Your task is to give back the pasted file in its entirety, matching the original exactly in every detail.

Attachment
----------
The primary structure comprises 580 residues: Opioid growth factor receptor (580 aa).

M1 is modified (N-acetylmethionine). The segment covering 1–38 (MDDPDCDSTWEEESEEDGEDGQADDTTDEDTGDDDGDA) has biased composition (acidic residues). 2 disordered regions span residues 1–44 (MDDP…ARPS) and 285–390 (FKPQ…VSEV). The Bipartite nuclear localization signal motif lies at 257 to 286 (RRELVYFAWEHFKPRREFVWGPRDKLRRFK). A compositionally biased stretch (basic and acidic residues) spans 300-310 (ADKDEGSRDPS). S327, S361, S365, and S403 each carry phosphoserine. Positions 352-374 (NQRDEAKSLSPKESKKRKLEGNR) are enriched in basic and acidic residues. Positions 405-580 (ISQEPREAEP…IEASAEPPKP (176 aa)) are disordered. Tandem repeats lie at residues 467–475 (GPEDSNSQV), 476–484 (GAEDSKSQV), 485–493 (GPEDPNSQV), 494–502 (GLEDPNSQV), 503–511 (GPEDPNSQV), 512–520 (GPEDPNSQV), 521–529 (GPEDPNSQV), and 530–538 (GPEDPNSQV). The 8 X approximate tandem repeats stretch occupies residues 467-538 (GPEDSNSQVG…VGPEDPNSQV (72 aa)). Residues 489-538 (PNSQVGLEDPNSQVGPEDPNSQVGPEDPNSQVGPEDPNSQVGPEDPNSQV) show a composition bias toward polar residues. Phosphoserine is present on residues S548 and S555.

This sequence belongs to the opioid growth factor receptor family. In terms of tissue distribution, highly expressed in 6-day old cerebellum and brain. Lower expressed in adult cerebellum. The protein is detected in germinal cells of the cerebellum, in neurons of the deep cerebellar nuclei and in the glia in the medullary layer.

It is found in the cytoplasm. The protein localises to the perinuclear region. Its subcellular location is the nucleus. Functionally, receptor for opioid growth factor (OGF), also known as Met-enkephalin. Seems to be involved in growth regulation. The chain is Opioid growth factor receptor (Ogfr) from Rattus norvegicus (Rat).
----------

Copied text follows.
The primary structure comprises 580 residues: Opioid growth factor receptor (580 aa).

M1 is modified (N-acetylmethionine). The segment covering 1–38 (MDDPDCDSTWEEESEEDGEDGQADDTTDEDTGDDDGDA) has biased composition (acidic residues). 2 disordered regions span residues 1–44 (MDDP…ARPS) and 285–390 (FKPQ…VSEV). The Bipartite nuclear localization signal motif lies at 257 to 286 (RRELVYFAWEHFKPRREFVWGPRDKLRRFK). A compositionally biased stretch (basic and acidic residues) spans 300-310 (ADKDEGSRDPS). S327, S361, S365, and S403 each carry phosphoserine. Positions 352-374 (NQRDEAKSLSPKESKKRKLEGNR) are enriched in basic and acidic residues. Positions 405-580 (ISQEPREAEP…IEASAEPPKP (176 aa)) are disordered. Tandem repeats lie at residues 467–475 (GPEDSNSQV), 476–484 (GAEDSKSQV), 485–493 (GPEDPNSQV), 494–502 (GLEDPNSQV), 503–511 (GPEDPNSQV), 512–520 (GPEDPNSQV), 521–529 (GPEDPNSQV), and 530–538 (GPEDPNSQV). The 8 X approximate tandem repeats stretch occupies residues 467-538 (GPEDSNSQVG…VGPEDPNSQV (72 aa)). Residues 489-538 (PNSQVGLEDPNSQVGPEDPNSQVGPEDPNSQVGPEDPNSQVGPEDPNSQV) show a composition bias toward polar residues. Phosphoserine is present on residues S548 and S555.

This sequence belongs to the opioid growth factor receptor family. In terms of tissue distribution, highly expressed in 6-day old cerebellum and brain. Lower expressed in adult cerebellum. The protein is detected in germinal cells of the cerebellum, in neurons of the deep cerebellar nuclei and in the glia in the medullary layer.

It is found in the cytoplasm. The protein localises to the perinuclear region. Its subcellular location is the nucleus. Functionally, receptor for opioid growth factor (OGF), also known as Met-enkephalin. Seems to be involved in growth regulation. The chain is Opioid growth factor receptor (Ogfr) from Rattus norvegicus (Rat).